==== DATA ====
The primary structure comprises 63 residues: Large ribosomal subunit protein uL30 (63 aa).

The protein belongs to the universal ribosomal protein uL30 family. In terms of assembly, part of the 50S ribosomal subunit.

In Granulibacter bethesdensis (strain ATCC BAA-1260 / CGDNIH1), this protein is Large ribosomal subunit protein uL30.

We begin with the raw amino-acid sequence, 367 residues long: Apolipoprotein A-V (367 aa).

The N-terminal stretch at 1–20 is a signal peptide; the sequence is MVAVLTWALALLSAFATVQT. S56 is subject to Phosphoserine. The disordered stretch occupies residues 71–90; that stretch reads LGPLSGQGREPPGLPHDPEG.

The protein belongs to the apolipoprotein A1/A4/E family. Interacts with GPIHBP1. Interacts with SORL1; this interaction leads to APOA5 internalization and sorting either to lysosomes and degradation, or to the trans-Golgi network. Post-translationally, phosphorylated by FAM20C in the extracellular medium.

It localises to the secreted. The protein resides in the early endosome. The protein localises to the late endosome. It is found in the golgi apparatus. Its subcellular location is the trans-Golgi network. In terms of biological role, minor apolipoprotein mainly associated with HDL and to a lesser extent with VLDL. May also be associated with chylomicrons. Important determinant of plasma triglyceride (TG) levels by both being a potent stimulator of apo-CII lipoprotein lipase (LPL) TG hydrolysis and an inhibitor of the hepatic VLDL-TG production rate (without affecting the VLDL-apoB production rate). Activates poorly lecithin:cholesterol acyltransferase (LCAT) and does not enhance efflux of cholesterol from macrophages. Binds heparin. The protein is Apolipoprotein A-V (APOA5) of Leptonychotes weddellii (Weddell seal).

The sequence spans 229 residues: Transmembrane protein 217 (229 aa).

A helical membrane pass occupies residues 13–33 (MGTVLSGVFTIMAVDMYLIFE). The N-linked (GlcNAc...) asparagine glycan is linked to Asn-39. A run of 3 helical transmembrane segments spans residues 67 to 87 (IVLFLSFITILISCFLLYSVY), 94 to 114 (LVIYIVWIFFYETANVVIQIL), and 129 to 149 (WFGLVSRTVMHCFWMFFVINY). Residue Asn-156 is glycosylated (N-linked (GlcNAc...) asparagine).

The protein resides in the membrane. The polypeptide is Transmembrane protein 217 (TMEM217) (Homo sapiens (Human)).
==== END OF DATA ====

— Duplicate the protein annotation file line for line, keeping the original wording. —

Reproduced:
The primary structure comprises 63 residues: Large ribosomal subunit protein uL30 (63 aa).

The protein belongs to the universal ribosomal protein uL30 family. In terms of assembly, part of the 50S ribosomal subunit.

In Granulibacter bethesdensis (strain ATCC BAA-1260 / CGDNIH1), this protein is Large ribosomal subunit protein uL30.

We begin with the raw amino-acid sequence, 367 residues long: Apolipoprotein A-V (367 aa).

The N-terminal stretch at 1–20 is a signal peptide; the sequence is MVAVLTWALALLSAFATVQT. S56 is subject to Phosphoserine. The disordered stretch occupies residues 71–90; that stretch reads LGPLSGQGREPPGLPHDPEG.

The protein belongs to the apolipoprotein A1/A4/E family. Interacts with GPIHBP1. Interacts with SORL1; this interaction leads to APOA5 internalization and sorting either to lysosomes and degradation, or to the trans-Golgi network. Post-translationally, phosphorylated by FAM20C in the extracellular medium.

It localises to the secreted. The protein resides in the early endosome. The protein localises to the late endosome. It is found in the golgi apparatus. Its subcellular location is the trans-Golgi network. In terms of biological role, minor apolipoprotein mainly associated with HDL and to a lesser extent with VLDL. May also be associated with chylomicrons. Important determinant of plasma triglyceride (TG) levels by both being a potent stimulator of apo-CII lipoprotein lipase (LPL) TG hydrolysis and an inhibitor of the hepatic VLDL-TG production rate (without affecting the VLDL-apoB production rate). Activates poorly lecithin:cholesterol acyltransferase (LCAT) and does not enhance efflux of cholesterol from macrophages. Binds heparin. The protein is Apolipoprotein A-V (APOA5) of Leptonychotes weddellii (Weddell seal).

The sequence spans 229 residues: Transmembrane protein 217 (229 aa).

A helical membrane pass occupies residues 13–33 (MGTVLSGVFTIMAVDMYLIFE). The N-linked (GlcNAc...) asparagine glycan is linked to Asn-39. A run of 3 helical transmembrane segments spans residues 67 to 87 (IVLFLSFITILISCFLLYSVY), 94 to 114 (LVIYIVWIFFYETANVVIQIL), and 129 to 149 (WFGLVSRTVMHCFWMFFVINY). Residue Asn-156 is glycosylated (N-linked (GlcNAc...) asparagine).

The protein resides in the membrane. The polypeptide is Transmembrane protein 217 (TMEM217) (Homo sapiens (Human)).